Working at greater depth means a child has mastered the learning expected for their age and stage, and is therefore able to delve into it in more detail. Being able to explain what they have been doing to others, including teaching other children what they have learned. ...
The above statement is really interesting as it comes from a pre covid world which feels like we had the luxury of an education system that was not squeezed or pulled apart by external forces, not rocked by lock downs or year groups and staff suddenly going home for 10 days, coming back for a brief period and then going off again.
Schools were in survival mode, the adrenaline of the school body being the hard work and determination of school staff. Unlike the human body which produces adrenaline in response to fight or flight the school, quickly becomes fatigued and the cost is the tired and drained staff and school leaders.
This must have implications for Maths teaching and the maths mastery agenda. For example, how can year 6 teaching be as thorough and have that luxury of the pre-covid world with the conceptual gaps that will exist.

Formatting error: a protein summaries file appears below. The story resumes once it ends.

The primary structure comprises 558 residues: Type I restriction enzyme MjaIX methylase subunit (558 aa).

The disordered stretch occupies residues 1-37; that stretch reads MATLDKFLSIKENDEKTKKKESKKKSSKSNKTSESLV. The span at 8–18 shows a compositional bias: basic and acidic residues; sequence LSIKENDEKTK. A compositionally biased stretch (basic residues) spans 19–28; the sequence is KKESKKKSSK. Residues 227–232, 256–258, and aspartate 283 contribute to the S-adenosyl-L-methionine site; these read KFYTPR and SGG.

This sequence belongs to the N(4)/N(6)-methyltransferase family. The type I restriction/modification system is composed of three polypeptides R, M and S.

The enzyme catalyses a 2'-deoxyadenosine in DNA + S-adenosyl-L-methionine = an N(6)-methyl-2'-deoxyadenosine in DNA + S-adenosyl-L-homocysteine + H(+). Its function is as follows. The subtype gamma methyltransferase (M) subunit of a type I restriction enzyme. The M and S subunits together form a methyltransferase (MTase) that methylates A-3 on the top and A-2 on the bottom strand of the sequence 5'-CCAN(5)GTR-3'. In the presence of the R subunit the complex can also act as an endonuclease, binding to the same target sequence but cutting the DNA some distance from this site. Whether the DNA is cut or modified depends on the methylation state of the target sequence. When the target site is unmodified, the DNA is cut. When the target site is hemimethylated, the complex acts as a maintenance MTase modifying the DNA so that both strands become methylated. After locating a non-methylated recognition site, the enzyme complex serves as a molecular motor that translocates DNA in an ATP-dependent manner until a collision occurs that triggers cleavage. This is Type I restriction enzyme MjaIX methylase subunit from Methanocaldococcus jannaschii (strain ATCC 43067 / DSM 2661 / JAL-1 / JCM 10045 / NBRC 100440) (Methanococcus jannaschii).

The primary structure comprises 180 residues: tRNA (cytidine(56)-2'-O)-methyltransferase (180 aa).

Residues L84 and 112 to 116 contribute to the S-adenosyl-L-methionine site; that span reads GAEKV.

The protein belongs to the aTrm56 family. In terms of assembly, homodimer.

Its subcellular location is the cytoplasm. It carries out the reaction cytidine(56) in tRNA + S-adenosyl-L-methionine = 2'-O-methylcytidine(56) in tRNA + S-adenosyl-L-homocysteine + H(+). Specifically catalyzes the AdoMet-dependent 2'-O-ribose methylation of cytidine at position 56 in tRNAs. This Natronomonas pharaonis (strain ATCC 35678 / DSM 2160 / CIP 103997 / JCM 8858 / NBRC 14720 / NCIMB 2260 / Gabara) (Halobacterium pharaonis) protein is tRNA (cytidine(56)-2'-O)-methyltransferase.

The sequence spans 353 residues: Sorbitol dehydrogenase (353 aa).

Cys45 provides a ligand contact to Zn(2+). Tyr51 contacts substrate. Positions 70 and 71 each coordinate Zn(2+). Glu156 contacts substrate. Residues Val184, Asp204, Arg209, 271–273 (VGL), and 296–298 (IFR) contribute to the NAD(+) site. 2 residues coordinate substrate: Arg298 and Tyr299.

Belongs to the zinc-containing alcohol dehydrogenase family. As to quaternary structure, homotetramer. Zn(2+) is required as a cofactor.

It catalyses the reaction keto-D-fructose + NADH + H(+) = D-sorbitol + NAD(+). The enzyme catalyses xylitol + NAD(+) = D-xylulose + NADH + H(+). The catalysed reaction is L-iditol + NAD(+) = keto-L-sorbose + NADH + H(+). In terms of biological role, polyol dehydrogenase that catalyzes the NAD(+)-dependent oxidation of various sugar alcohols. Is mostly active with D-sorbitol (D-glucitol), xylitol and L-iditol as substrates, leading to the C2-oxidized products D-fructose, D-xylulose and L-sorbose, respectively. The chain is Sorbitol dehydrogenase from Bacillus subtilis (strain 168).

The current years 2 and 3 have had a torrid learning journey in maths with so many important concepts gone astray.
Many schools I visit are committed to the mastery approach but have begun to go a bit `procedural` as they believe this is a way to catch up.
This `going a bit procedural` can be a dangerous slide back to the old ways of teaching maths as there still seems to be a pervading belief that this idea of teaching the method without any reference to conceptual understanding must be better than nothing.
The difficulty here is that schools are under pressure to deliver, but by using our most precious resource, namely time, to teach procedurally we are harking back to the bad old days of the `the methods the thing'. We have come so far in the teaching of maths in this country it would be sad to go backwards.
Children need the experience of the multi dimensional view of maths if they are to be able to experience greater depth for themselves and teachers need to experience this first if they are to teach it.
It's important to be aware of the gaps and work to backfill, of course, but taking shortcuts will result in less rather than more depth.
I work with schools all around the UK to support teachers, leaders, and children to engender love and passion for maths.